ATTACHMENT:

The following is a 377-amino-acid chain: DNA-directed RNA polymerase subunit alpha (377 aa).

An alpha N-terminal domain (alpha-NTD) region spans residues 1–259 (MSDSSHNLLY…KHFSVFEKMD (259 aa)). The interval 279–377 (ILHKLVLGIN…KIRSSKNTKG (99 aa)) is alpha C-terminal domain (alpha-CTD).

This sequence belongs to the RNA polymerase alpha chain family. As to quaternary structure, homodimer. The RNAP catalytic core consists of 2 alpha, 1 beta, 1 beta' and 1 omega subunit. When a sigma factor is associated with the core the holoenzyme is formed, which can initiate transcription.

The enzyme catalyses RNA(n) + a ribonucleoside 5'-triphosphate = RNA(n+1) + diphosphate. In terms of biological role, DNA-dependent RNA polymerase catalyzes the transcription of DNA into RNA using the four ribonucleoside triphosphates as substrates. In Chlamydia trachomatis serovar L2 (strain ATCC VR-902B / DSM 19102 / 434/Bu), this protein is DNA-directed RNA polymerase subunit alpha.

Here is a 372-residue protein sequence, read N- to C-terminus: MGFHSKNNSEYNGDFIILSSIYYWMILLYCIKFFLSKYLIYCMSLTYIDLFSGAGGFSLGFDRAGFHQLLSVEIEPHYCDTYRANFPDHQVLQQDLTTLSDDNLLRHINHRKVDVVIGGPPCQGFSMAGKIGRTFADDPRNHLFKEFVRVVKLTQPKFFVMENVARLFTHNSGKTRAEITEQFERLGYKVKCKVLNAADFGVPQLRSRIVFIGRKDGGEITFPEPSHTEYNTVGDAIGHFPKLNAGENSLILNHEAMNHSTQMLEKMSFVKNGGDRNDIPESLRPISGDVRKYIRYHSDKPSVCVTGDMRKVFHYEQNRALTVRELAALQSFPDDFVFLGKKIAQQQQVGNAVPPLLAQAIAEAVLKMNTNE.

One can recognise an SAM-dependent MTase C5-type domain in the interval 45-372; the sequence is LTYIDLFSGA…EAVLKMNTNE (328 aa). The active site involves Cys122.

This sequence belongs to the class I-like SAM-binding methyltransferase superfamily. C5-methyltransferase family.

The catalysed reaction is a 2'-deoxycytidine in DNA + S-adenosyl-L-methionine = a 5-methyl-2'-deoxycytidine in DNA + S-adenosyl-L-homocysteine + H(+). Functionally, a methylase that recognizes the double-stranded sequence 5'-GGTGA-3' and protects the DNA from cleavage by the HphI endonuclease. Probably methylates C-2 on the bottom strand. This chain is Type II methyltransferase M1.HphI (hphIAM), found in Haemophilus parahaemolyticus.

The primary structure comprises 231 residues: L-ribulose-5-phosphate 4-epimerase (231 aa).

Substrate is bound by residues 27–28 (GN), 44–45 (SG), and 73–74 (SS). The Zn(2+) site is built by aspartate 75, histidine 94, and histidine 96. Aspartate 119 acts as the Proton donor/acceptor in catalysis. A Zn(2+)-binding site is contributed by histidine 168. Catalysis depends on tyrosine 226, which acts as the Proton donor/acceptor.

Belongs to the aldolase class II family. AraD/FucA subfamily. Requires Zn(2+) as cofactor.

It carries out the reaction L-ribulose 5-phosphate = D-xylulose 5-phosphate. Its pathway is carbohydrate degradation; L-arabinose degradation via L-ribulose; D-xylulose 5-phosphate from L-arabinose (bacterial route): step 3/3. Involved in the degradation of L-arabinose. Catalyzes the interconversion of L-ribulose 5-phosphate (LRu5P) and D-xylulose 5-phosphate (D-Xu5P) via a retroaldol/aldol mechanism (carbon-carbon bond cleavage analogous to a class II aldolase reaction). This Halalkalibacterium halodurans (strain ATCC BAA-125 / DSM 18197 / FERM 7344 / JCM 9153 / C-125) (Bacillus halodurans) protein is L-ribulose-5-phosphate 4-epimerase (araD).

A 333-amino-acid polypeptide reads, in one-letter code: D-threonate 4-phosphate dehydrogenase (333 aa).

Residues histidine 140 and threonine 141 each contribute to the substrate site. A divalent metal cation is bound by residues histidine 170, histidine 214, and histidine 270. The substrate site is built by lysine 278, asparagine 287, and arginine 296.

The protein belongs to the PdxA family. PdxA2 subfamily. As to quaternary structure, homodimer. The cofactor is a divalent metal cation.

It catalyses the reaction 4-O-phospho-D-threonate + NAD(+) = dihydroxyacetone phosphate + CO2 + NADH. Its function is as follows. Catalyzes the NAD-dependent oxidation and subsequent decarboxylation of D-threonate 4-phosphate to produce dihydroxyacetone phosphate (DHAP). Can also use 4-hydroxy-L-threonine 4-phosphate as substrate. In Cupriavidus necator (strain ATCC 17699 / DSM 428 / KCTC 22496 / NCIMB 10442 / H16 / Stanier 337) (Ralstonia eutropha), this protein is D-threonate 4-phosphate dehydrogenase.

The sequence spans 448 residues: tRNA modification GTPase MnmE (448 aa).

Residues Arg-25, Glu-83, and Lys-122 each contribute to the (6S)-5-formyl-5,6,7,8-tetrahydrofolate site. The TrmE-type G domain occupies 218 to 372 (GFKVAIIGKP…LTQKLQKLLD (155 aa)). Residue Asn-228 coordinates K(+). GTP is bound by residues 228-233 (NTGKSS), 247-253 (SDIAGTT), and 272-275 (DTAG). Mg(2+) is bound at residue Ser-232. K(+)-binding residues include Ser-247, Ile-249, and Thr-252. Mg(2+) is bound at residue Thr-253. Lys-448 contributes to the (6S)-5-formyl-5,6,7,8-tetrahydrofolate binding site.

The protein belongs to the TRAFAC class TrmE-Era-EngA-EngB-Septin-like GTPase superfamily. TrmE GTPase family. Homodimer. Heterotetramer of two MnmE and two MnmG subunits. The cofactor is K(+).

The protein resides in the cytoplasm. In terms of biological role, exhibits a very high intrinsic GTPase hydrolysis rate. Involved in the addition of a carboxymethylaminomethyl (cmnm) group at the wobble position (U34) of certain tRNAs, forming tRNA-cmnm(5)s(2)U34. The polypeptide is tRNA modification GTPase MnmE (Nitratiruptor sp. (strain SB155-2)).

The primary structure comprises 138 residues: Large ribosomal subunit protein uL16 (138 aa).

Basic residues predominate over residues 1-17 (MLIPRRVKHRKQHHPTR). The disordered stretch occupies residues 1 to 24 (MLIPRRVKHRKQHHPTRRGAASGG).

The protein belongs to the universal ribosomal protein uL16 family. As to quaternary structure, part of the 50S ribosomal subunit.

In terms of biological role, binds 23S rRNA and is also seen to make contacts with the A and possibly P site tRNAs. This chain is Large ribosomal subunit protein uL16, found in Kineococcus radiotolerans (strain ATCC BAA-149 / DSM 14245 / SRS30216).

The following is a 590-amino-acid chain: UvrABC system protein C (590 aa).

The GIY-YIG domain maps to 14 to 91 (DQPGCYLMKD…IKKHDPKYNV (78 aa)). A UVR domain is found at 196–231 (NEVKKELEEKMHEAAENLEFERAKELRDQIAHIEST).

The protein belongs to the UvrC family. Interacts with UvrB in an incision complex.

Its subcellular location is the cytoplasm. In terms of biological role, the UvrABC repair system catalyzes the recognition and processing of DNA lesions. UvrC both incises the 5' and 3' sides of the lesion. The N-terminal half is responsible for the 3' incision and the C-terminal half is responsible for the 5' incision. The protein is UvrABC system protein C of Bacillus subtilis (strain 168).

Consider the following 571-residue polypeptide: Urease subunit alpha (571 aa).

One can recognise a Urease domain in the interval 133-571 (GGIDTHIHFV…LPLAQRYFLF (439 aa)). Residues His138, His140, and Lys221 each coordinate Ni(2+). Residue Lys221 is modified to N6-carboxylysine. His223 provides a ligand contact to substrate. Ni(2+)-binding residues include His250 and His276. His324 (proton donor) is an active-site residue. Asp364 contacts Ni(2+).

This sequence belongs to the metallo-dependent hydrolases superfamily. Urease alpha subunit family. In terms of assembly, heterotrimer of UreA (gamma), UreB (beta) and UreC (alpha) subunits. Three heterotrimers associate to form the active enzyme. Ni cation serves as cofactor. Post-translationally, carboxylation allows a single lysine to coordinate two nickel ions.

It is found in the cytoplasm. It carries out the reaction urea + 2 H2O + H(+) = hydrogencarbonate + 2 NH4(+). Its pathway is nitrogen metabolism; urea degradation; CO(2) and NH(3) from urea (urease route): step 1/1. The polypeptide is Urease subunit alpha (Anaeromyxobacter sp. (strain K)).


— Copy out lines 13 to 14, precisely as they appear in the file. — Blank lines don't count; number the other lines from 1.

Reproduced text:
A 333-amino-acid polypeptide reads, in one-letter code: D-threonate 4-phosphate dehydrogenase (333 aa).

Residues histidine 140 and threonine 141 each contribute to the substrate site. A divalent metal cation is bound by residues histidine 170, histidine 214, and histidine 270. The substrate site is built by lysine 278, asparagine 287, and arginine 296.